Emily: And we’re really excited today to invite into this conversation, someone who knows way more about it even than we do, Dr. Jem Sullivan. So let me tell you a little bit about her. Dr. Jem Sullivan is an associate professor of Practice and Catechetics at the School of Theology and Religious Studies at the Catholic University of America, in Washington D.C. and she teaches both undergraduate and graduate courses in the history and theory of catechetics. So that’s really her catechesis, um, expertise. She teaches it to others now, she’s forming catechists currently in her work. Um, she was also appointed to serve as a member of the International Council for Catechesis under the Pontifical Council for the Promotion of New Evangelization in Rome, which is new now, the Dicastery for Evangelization. Also her research and publications focus on liturgical catechesis and the place of beauty and the arts in catechesis and evangelization.
She is the author of four books on catechetical themes, uh, which we will get for you in the show notes. And also she is the host of a podcast called Echoing Faith Today that engages discussion on contemporary themes in catechesis, in evangelization, in the Directory for Catechesis. So Jem shared with us before the interview, how she’s so passionate about the Directories, you know, so for how to sort of how to catechize, um, but also she has this passion, um, for art and beauty, and we were just so honored to talk with her in our conversation today. So why don’t we, we dive into sort of the start of our conversation. I think that for, um, catechists and just Catholics all over the world, you know, we’ve heard a lot about leading with beauty over the past 10 years, especially. This has been in a lot of conversations about evangelization in the modern world, and it’s definitely true.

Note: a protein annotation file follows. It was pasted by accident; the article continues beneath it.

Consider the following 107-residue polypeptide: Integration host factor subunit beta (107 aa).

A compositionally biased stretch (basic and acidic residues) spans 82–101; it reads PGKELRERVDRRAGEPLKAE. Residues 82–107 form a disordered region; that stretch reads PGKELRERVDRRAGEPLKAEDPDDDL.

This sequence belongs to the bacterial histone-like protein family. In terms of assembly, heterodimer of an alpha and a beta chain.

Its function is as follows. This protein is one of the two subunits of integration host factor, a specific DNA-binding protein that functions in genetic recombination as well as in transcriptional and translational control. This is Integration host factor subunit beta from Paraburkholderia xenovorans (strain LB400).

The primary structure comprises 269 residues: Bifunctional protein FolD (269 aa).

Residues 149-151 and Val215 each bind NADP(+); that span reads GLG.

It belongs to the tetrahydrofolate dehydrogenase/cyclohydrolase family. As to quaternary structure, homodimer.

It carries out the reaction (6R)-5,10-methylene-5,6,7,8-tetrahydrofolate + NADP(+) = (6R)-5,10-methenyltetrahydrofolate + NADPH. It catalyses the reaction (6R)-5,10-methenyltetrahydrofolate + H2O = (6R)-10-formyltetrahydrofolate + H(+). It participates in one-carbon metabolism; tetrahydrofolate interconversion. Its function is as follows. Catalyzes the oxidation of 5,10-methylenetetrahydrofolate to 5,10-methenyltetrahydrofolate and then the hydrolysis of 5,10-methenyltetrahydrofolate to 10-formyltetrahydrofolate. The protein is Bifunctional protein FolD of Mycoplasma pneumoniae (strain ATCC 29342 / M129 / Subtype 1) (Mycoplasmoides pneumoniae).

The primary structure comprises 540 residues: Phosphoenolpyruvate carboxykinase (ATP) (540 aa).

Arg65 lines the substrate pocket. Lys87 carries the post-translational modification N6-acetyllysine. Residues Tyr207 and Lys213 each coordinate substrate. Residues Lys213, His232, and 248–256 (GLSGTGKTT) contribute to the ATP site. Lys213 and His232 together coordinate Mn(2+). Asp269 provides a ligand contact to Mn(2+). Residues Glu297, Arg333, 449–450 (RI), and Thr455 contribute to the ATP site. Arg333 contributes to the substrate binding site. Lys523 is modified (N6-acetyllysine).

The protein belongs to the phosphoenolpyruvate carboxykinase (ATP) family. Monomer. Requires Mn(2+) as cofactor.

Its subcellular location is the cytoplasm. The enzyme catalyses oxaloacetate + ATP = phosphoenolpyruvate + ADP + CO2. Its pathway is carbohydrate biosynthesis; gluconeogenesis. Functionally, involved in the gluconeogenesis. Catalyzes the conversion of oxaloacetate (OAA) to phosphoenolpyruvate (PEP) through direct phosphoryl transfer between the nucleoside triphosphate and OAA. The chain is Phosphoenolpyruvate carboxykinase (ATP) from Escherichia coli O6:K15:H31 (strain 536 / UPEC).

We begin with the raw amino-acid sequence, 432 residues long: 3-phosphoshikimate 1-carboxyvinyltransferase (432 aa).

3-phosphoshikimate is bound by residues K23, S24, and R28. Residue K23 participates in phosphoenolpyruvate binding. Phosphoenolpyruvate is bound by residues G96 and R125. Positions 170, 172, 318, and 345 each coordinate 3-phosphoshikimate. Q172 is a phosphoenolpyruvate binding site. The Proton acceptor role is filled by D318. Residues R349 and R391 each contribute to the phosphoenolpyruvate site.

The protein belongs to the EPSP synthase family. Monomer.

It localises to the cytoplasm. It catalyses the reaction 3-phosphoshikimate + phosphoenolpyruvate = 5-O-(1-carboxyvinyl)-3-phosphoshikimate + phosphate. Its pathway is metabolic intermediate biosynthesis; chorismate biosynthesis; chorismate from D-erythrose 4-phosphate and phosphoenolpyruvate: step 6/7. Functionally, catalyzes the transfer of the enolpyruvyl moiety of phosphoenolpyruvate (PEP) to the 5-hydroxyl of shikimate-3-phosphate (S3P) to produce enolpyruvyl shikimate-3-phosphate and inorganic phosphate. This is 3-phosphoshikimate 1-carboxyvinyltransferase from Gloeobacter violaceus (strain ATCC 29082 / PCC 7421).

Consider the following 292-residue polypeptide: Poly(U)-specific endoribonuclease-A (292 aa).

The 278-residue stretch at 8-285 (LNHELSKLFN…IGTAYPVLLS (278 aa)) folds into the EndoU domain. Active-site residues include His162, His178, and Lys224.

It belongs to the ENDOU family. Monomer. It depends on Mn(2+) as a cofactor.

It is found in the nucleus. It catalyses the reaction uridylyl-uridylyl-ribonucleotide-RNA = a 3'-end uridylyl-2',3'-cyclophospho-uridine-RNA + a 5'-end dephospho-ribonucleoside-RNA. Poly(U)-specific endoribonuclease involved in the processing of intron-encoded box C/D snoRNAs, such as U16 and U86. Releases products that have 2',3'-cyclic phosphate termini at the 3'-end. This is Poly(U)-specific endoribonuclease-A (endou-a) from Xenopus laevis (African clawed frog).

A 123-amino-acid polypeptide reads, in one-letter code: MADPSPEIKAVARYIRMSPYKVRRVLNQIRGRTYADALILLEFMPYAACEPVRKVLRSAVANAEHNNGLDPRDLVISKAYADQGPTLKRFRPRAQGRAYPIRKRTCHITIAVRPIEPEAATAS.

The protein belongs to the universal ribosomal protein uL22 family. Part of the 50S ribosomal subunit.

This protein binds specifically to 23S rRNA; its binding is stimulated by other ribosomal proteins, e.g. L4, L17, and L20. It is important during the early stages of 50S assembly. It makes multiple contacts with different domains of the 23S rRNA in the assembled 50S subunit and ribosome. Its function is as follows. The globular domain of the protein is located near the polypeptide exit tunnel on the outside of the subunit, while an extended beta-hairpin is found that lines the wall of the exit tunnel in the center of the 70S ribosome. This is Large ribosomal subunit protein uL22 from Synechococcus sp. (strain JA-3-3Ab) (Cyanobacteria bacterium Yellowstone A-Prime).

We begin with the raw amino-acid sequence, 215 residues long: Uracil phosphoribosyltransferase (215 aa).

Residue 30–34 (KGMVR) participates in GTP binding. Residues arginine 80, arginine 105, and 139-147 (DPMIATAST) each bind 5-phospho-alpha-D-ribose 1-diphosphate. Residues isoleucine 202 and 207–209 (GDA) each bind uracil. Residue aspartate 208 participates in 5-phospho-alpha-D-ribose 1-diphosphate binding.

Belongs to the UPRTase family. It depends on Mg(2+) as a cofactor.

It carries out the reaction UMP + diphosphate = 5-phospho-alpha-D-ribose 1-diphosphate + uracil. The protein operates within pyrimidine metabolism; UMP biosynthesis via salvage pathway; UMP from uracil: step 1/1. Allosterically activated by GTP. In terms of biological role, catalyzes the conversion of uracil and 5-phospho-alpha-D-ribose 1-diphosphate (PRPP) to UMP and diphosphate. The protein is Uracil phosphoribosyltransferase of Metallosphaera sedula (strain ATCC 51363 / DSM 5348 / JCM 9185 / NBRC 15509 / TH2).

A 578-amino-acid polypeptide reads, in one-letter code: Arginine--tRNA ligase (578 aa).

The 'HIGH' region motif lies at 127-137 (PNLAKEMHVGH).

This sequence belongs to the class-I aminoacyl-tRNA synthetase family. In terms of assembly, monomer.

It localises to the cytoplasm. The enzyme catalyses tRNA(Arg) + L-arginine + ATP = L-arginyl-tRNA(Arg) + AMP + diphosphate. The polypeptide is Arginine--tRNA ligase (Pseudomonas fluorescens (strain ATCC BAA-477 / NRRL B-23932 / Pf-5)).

But I feel like leading with beauty or the place of beauty in our evangelization, in, in our catechesis is one of those things where you start to hear it so much that it loses like its true meaning, you know, it’s almost like it becomes a little bit of a cliche, not, not in a bad way, but we hear it so much that I think it’s important to sort of pause and go back and say, Well, what does that mean? What, what does this, what role does this effectively play in our catechesis and evangelization today?